Continuing the journey in Outback Australia, the photo of the week shows an early evaporative cooler used to counter the harsh heat. This charcoal cooler and others using similar principles were used in the heat of outback Australia as a refrigerator from the late 1800s through to the mid-1900s, when electricity or generators were not around. Water in a tray under the fridge is drawn up through the charcoal by the chimney at the top cooling (and de-odourising) everything inside.
Based on the invention of the Coolgardie Safe which relies on wet hessian bags for a cooling effect, various cooler models sprang up around Australia in early times before electricity was available in many remote areas. Natives in Africa and the Australian Aborigines are known to travel with wet animal skins to help preserve their food for a few extra days using the same idea of a cooling airflow.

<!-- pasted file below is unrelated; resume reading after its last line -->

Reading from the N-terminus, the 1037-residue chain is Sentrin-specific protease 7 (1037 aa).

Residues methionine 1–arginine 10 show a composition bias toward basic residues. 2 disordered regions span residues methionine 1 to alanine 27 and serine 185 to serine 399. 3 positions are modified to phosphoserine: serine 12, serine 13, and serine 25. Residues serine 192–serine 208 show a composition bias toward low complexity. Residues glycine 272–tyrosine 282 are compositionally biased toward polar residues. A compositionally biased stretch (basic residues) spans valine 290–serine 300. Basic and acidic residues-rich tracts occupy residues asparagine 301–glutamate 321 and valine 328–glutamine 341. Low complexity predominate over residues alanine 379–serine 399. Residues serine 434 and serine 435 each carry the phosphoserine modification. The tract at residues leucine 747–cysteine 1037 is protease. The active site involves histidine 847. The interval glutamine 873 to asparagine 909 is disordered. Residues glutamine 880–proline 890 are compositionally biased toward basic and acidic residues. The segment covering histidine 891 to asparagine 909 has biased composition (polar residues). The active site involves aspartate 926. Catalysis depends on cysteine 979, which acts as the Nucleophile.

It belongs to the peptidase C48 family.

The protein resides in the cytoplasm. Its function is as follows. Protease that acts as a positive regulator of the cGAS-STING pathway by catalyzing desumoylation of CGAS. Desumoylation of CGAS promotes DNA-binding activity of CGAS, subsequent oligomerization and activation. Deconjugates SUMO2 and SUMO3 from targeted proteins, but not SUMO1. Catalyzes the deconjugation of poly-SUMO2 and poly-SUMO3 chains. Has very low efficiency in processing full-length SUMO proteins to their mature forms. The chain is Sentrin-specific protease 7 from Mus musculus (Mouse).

This model is located in the excellent Cobar Museum which captures so much of early living in outback Australia. Cobar is a mining town around 150 kilometres south of Bourke in western NSW.